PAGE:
Norway whaling
A whale captured in Norwegian seas in 2016. Michael Tenten

Iceland has finally decided to suspend the practice of whale hunting until the end of August. The development comes after objections by conservationists and animal rights activists.

According to the data provided by Iceland's Ministry of Industries and Innovation, the country accounts for roughly 3% of all whales hunted globally. It is said that whaling is part of its culture and traditions.

The country earns a significant portion of its total GDP from whale hunting. The practice has registered a decline in the last few years, and people's opinions about whaling have not been too favourable either.

A recent survey conducted in Iceland revealed that 51 per cent of people have turned against it over the years. The latest suspension of the activity has also been welcomed by the tourism sector and locals, writes ABC News.

"I have decided to suspend all whaling operations," said Minister of Food, Agriculture and Fisheries Svandis Svavarsdottir, in a statement on Tuesday.

"This activity cannot continue in the future if the authorities and the license holders cannot ensure the fulfilment of the welfare requirements."

Iceland, Norway, and Japan are the three countries that allow the practice of whale hunting for profit. Despite the International Whaling Commission (IWC) banning commercial whaling in 1986, whales continue to be killed in their hundreds.

The commission sets limits for commercial whaling, with Norway and Iceland as exceptions. The ban, also called the commercial whaling moratorium, is binding on all other members of the IWC. Norway and Iceland set their own whaling limits.

The hunting of fin whales in Iceland was resumed in 2006 after the IWC put a moratorium on whaling. Iceland's current whaling quota is due to expire at the end of 2023, following which the country's Fisheries Minister will have to authorise a new five-year quota.

The government's move to suspend whaling until August is being seen as a step to rethink the future of whaling in the country. It now remains to be seen if Iceland does away with the practice completely or manage to find a loophole that allows whaling.

Last month, a study conducted by the Icelandic government revealed that more than 40% of whales killed during its most recent whaling season suffered slow and painful deaths. It also needs to be noted that more than 1,900 fin and minke whales have been killed in Iceland since 1986.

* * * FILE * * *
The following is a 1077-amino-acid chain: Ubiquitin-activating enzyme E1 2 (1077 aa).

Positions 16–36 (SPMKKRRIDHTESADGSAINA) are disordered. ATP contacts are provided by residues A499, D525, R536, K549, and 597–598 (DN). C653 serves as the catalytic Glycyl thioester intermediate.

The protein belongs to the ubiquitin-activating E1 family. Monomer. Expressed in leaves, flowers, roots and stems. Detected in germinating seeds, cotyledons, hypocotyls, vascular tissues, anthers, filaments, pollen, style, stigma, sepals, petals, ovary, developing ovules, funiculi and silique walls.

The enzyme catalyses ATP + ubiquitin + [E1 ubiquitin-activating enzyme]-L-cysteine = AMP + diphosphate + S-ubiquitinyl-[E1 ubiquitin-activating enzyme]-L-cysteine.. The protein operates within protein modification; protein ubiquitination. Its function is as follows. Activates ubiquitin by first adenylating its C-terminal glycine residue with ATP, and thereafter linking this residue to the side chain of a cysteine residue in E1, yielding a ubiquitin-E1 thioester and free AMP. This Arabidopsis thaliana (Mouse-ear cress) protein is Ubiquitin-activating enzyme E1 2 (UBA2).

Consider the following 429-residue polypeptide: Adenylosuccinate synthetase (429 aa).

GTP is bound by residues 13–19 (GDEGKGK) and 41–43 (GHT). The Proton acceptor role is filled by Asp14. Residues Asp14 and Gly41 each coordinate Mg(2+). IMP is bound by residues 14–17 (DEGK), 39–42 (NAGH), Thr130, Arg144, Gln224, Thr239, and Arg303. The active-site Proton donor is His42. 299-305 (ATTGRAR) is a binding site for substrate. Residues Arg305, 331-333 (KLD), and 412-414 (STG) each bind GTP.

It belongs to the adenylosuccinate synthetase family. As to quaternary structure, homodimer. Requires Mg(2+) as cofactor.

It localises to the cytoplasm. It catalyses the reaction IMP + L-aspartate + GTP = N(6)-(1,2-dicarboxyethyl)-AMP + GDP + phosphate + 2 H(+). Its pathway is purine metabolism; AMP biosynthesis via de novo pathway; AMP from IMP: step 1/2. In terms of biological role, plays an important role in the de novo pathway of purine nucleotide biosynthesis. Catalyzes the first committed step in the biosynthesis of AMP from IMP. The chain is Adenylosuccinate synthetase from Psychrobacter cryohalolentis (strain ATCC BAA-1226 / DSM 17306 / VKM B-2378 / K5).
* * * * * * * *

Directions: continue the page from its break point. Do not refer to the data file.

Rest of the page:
According to the World Wildlife Fund, fin whales in the North Atlantic are listed as endangered species. They are the second largest mammals on earth. Commercial whaling practices have also put the minke whale population in danger. Minke whales are relatively small in size and are used for food and scientific research in Greenland, Japan, and Norway.

Japan is currently the biggest market for whale meat. It resumed commercial whaling activities in 2019 after leaving the IWC.

Other threats for whales:

One of the biggest threats to their existence is collisions with ships and entanglement in fishing nets and equipment. According to the National Oceanic and Atmospheric Administration (NOAA), there have been 101 large whale vessel collisions since 2013 in the US West Coast Region.

Marine biologists and scientists also speculate that sonars from military boats may be interfering with the whale's brain wave activity, leading them to become disoriented or sick and forcing them to swim towards shallow waters, where they end up beaching themselves.

Beaching, or cetacean stranding, is the phenomenon of aquatic mammals stranding themselves on land, usually on a beach. As many as 2,000 mammals beach themselves accidentally every year. Whales that get beached often die of dehydration, collapse under their own weight, or drown when high tide covers their blowholes.

An increasing number of man-made materials and chemicals are polluting the oceans, leading to the birth of aquatic mammals with deformities and their early deaths.